(Feature image Sharon Wu | The Poly Post)

Athletes home in on nutrition in preparation for spring

While all members of Bronco Athletics await the California Collegiate Athletic Association’s decision on whether sports will resume in the spring, athletes are staying ready by honing in on their nutrition. The CPP Sports Performance Team, compiled of athletic trainers, coaches, psychologists and others, is dedicated to help prepare student-athletes for their much-anticipated return to campus.

Since March, many athletes reached out to the Sports Performance Team with questions ranging from workouts to nutrition.

CPP’s Team Nutrition Educators have organized multiple Zoom calls with the sports teams to discuss in-depth nutritional information. The TNE and CPP Sports Performance Instagram pages have also provided routine workout and nutrition content that athletes can view.

Assistant Athletic Trainer Albert Torres, a member of the performance team, is a strong believer that everything achieved in a person’s athletic career will influence how they do things in their life when they are done as an athlete.

“Students need to have a level of proper nutrition to maintain optimal learning performance,” Torres said. “I can’t stress this enough, but nutrition is something we can control during this pandemic and building good eating habits will set us up for success in the future. Student-athletes will need to make those decisions on their own and this is why our CPP Sports Performance staff is working hard to educate in this area.”

Many students’ nutritional diets are influenced by their schedules. With the COVID-19 pandemic disrupting every CPP athlete’s routine, their focus on nutrition is important if they are to return to campus back in shape.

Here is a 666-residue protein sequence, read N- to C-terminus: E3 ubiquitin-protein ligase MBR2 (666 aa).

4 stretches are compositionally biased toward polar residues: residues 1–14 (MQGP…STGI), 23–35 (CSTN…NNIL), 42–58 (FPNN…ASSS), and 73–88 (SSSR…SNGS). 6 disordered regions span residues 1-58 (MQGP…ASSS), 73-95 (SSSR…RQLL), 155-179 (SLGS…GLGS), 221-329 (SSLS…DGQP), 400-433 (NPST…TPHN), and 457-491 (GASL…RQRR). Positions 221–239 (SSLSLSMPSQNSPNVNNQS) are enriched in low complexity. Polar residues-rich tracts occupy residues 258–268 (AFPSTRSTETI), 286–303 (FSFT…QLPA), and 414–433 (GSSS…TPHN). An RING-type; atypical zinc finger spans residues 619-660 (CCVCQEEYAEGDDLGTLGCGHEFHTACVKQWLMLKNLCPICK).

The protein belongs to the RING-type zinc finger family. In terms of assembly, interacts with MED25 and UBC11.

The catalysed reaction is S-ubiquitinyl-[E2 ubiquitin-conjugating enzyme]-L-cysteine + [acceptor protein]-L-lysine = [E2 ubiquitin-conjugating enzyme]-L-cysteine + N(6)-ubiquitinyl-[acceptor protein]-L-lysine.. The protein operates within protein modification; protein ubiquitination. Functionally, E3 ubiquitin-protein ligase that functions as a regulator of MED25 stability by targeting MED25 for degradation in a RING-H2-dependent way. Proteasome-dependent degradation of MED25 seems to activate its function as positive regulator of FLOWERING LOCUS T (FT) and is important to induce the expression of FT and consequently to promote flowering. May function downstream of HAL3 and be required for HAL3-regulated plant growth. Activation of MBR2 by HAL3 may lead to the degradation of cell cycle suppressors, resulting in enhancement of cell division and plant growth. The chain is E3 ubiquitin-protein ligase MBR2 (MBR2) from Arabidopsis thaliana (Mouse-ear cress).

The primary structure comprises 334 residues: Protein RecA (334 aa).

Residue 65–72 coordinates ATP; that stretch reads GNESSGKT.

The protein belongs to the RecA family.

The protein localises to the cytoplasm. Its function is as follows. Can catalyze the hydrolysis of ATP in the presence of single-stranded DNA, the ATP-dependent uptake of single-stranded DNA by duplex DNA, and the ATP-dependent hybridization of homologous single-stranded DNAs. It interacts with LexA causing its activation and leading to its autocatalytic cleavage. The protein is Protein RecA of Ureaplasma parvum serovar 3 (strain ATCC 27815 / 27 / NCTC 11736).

Torres believes athletes should base their nutrition off which foods fuel the body. He sees food as the energy that allows a person to perform at high levels and reduce their chances of injury. When athletes lack pivotal nutrients or calories, the body will need to adapt to maintain their health and function.

“Too much stress placed on the body with no fuel to utilize will negatively impact movement mechanics and the body’s physiological function,” Torres said. “If the body is busy being in ‘survival mode’ while you exercise with not enough fuel, something will give. This is where we see athletes undergoing acute injuries, like muscle strains, or see chronic conditions complicate, like stress fractures and prolonged muscle soreness.”

Head Strength and Conditioning Coach Chase Sanders advises that all athletes develop some type of a dietary routine. Outside of that, he wants the athletes to have some greens with their meals, stay hydrated and be consistent.

“Nutrition and sleep are huge factors in almost everything we do,” Sanders said. “Food is what provides the athletes the needs to perform at a high level. From how we recover, to how we feel, to how much energy we have throughout the day… a lot of that can be traced back to our nutrition and sleep.”

Junior outside hitter Savanna Meinert on the women’s volleyball team is one student-athlete taking advantage of the resources provided by the Sports Performance Team.

“Going back home to Fresno and being far away from my team and the campus, it was a bit of a hard adjustment for me,” Meinert said. “It was hard to get back into a healthy routine regarding my relationship with food. So, that’s when I reached out to Sports Performance and they gave me some really good tips. I want to be ready for when we go back.”

Meinert sustained multiple injuries to her ACL throughout her entire volleyball career and does not plan on enduring another, especially not one that she can control.

“I have really been focusing on my nutrition, specifically so my body does not fatigue our first day back at practice,” Meinert said. “Not only is my body feeling better just from eating healthier foods, but my head feels clear and I feel more focused on my academics and athletics.”

Although it is uncertain whether CPP athletics will return in the spring, the staff and athletes remain optimistic. Trainers are frequently meeting with the teams via Zoom and organizing check-ins with athletes.

“At the end of day, all we want is for our athletes to practice good nutritional habits that they can carry with them for a lifetime,” Sanders said

(Feature image Sharon Wu | The Poly Post)

Verified by MonsterInsights